If It’s Thursday, It Must Be London (Mitt Romney Edition)

by Peter Spiro

Mitt Romney is holding a fundraiser this evening in London. (Here’s a nice scene-setter.)  Almost quaint how he promises not to criticize Obama while abroad, in the tradition of politics stoppping at the water’s edge (as if physical location still mattered in the context of completely transnationalized media).

Three quick thoughts:

1. This kind of extraterritorial campaigning is becoming routine. Lots of US citizens live abroad (estimates of as many as seven million), they can vote come November, and (way more importantly) they have a lot of money. For Romney’s purposes, London is just a little east of the Hamptons!

2. I wonder if Romney will get an earful about new IRS practices regarding foreign account holders and the notorious (at least among nonresident Americans) law known as FATCA. Nonresidents have some discrete interests as such, but they don’t seem to have organized very well as a special interest group. (It would be easier if there were a First Overseas District in Congress — an approach now used by other countries, for example France, in which external citizens have their own representatives in national legislatures).

3. Why is it someone who lives in London can donate money when some people living in the US can’t?  Some of the donors at tonight’s dinner may never have resided in the United States (it is possible to be a US citizen for life without ever having set foot in the US, though I doubt that would be true of the private-jet set around the table with Mitt).  Bluman v. FEC presented a very plausible challenge to the ban on campaign donations by nonimmigrants in the US (brought by two very sympathetic plaintiffs – one a lawyer, one a doctor, one Republican, one Democrat, both here on long-term work visas). That was given the back of the hand by the Judge Kavanaugh, on a well-dressed but basically ipse dixit basis.

http://opiniojuris.org/2012/07/26/if-its-thursday-it-must-be-london-mitt-romney-edition/

5 Responses

  1. In the 1990′s we were pretty organized overseas and managed to get many changes through with bipartisan support – for example simplifying the recognition of US nationality for children adopted abroad by Americans living abroad.  Thank you for not calling them expatriates – a term that we derided.  As to FATCA – I am not crying for the investment bankers, high paid lawyers, and rock and movie stars, but I hope the Americans abroad of more modest means are not having their lives complicated.
    Best,
    Ben

  2. Oh, we are a bit… (please bear in mind the below was written under the direct influence of tax time and its manifold joys):

    http://terra0nullius.wordpress.com/2012/06/06/annual-double-taxation-without-representation-time-rolls-around-for-us-citizens-abroad/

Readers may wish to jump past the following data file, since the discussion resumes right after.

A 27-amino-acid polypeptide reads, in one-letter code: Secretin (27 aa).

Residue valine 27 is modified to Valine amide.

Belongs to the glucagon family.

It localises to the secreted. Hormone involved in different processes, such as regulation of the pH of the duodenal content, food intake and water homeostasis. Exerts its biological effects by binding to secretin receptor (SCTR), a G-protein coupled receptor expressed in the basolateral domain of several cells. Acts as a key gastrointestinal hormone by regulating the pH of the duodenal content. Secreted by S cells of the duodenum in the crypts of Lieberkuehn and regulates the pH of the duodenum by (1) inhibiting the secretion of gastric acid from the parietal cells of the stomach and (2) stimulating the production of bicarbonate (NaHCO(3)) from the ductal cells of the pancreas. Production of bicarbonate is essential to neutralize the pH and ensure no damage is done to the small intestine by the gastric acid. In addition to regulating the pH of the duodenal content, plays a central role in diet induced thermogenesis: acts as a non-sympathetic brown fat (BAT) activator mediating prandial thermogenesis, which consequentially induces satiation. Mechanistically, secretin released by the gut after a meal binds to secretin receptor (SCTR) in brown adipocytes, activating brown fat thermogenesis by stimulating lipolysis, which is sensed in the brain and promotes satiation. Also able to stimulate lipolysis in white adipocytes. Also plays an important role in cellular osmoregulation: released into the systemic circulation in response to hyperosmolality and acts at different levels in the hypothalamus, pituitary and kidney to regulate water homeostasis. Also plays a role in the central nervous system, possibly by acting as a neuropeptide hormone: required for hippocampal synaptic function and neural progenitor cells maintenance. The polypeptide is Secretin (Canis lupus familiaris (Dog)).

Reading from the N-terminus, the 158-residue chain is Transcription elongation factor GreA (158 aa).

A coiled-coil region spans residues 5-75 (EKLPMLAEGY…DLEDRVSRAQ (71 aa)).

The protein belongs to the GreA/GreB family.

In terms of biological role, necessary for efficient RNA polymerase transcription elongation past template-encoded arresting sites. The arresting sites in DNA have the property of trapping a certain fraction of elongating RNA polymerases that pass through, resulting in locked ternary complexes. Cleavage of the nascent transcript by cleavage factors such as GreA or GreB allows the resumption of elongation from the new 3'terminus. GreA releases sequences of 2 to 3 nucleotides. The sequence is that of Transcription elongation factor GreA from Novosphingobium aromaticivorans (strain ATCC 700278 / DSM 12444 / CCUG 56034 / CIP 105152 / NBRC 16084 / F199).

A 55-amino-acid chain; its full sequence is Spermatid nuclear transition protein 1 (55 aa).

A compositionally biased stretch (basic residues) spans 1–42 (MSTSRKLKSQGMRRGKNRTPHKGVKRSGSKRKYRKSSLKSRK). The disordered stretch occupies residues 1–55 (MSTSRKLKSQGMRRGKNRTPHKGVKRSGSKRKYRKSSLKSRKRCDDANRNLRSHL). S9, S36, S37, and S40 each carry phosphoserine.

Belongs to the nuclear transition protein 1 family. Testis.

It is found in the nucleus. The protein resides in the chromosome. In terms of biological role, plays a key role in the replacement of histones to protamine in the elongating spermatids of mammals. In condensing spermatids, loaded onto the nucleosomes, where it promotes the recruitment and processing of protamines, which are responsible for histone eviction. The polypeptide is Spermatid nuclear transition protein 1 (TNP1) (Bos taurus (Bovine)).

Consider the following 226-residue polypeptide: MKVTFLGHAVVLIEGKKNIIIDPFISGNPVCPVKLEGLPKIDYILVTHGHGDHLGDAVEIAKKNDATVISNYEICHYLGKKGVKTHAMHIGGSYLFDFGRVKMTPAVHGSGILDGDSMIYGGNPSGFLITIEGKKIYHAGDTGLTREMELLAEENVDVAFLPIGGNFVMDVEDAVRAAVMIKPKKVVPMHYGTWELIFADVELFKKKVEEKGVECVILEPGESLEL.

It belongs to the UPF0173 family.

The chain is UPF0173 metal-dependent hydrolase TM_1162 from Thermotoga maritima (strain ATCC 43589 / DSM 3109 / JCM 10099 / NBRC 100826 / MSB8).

An overseas district is a pretty nice idea, although you would think less drastic measures would be required to simply bring US filing practices into line with those of every single other country in the world but Eritrea, especially where this might actually increase the overall economic benefit to the country and avoid unnecessary mass-renunciations of citizenship.

    Meanwhile, Mitt has clearly endeared himself to our British cousins…

    http://www.guardian.co.uk/world/us-news-blog/2012/jul/26/mitt-romney-britain-gaffes

  3. Mr. Davis, Our lives are indeed becoming quite complicated.  Thanks to FATCA we are seeing our banks accounts closed and fewer and fewer people want to do business with us (see the ACA website for more info). 
    I recently removed my citizenship info from my CV (U.S. citizen with long-term residency status in an EU country) because I suspect it’s not helping me get a job in my host country.

    Mr. Spiro,  FATCA has stirred quite a few of us to be far more active than we were in the past.  Unless Romney is completely deaf he should hear an earful in London and anywhere else he goes outside the U.S.  But you’re right, we are very disorganized and dispersed.  In addition the people are very diverse:  ex-military, retirees, businessmen and women, missionaries and so on.  I personally think we are in desperate need of some expert advice because no matter how many letters we write (among other avenues for being heard) we are not getting any traction.

    Recently I was a bit frustrated because I tried to contribute to a political campaign using my local (French) credit card and address in my home state. Their website was not designed for this and it took several tries before I was actually able to complete the transaction.  Just for fun, I decided to look at the websites and platforms of some of the candidates in a few Senate races in the U.S. This is what I see with my “American abroad” eye.  In a nutshell, we are not on their radar and it is actually a bit tricky to contact them (or give them money) if you live outside the U.S.

    http://thefranco-americanflophouse.blogspot.fr/2012/07/evaluating-us-politicians-from-abroad.html 

  4. Rhodri & Victoria, I always appreciate your comments – among other things they remind me to have a look at the expat websites (both of yours included), always full of fascinating material. The FATCA story is an incredible one. It’s tentacles seem so insinuating and intrusive, it’s hard to see it being sustained (at least in any sort of aggressive way), but I guess you never know.

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